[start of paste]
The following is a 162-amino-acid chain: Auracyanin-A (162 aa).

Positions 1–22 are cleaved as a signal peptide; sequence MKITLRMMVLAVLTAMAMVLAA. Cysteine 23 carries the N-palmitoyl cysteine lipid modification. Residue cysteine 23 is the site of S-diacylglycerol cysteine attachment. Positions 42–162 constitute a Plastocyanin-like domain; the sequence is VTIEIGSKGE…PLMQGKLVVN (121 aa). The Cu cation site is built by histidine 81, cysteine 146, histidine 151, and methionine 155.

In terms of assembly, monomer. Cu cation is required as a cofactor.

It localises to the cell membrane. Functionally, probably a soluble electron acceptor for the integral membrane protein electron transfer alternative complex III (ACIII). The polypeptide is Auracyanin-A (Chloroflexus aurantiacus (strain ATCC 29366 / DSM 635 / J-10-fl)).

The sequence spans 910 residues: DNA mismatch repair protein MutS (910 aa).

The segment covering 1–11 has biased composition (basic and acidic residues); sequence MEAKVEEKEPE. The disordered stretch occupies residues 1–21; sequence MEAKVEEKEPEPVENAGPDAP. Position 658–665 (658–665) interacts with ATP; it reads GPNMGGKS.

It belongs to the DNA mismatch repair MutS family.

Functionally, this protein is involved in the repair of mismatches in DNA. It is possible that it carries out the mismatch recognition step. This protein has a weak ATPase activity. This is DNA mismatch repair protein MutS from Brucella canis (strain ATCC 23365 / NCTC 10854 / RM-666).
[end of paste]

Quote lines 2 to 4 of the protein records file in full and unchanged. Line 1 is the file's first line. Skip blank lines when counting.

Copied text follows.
Positions 1–22 are cleaved as a signal peptide; sequence MKITLRMMVLAVLTAMAMVLAA. Cysteine 23 carries the N-palmitoyl cysteine lipid modification. Residue cysteine 23 is the site of S-diacylglycerol cysteine attachment. Positions 42–162 constitute a Plastocyanin-like domain; the sequence is VTIEIGSKGE…PLMQGKLVVN (121 aa). The Cu cation site is built by histidine 81, cysteine 146, histidine 151, and methionine 155.

In terms of assembly, monomer. Cu cation is required as a cofactor.

It localises to the cell membrane. Functionally, probably a soluble electron acceptor for the integral membrane protein electron transfer alternative complex III (ACIII). The polypeptide is Auracyanin-A (Chloroflexus aurantiacus (strain ATCC 29366 / DSM 635 / J-10-fl)).